The thing that enjoy most about Push Girls is that Angela needs a caretaker and how she manages life as a quadriplegic. We witness her frustrations (oh, how I understand!), her struggles, and get to know her caretaker which was her husband before their separation and is now her aunt. We see her struggles of managing a dating life while needing a full time caretaker too. We see her strength as she tried to land a modeling gig, despite being continually rejected because she is disabled. We witness how she handles her intense spasms.

Push Girls is not perfect, however, it is really great. It is personally one of my favorite shows. I enjoy each of the characters. I have admired Auti Angel for such a long time  and am grateful for being introduced to Angela, Tiphany, Mia and Chelsie because I think they’re all very wonderful and strong women. They express struggles, fears, and thoughts that I think myself everyday. I am grateful for not only being introduced to all of these amazing women, but seeing real women in chairs on my television.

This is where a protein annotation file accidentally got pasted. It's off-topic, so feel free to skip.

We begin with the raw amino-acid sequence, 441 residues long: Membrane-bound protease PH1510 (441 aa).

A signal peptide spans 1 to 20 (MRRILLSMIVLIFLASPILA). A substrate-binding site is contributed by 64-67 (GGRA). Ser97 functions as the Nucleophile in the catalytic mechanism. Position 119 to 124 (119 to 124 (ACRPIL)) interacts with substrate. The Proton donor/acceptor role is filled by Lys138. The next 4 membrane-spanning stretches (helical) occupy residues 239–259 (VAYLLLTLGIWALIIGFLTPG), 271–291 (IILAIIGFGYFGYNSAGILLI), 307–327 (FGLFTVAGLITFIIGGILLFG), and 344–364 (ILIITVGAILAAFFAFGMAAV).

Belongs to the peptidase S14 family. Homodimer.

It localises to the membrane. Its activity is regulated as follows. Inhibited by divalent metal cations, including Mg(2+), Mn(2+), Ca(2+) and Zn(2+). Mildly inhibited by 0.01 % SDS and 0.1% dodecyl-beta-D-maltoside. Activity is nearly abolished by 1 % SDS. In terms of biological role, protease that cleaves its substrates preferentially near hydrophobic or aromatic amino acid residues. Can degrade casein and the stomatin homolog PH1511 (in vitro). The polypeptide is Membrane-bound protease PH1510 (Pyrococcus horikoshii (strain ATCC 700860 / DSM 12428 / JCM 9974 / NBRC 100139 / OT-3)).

How does everyone else view Push Girls?


How to Handle your First Period in a Wheelchair: Part 1

I think every woman can agree that first periods can be frightening. Even if we know why it’s happening, it’s still an important experience. Suddenly, our bodies are changing. To wear pads or tampons? What if I bleed through my pants? Why is my body doing this? Where is my MOM?

However my experience was a lot different. I literally bled all over my wheelchair.  TMI, I know… but whatever. It’s just us ladies on here. TMI is good for the soul, right? I was terrified and felt useless. I quickly shuffled into my bathroom to clean myself up while my mother helped clean up my chair. It was an experience that I still haven’t forgotten despite it being almost 10 years ago.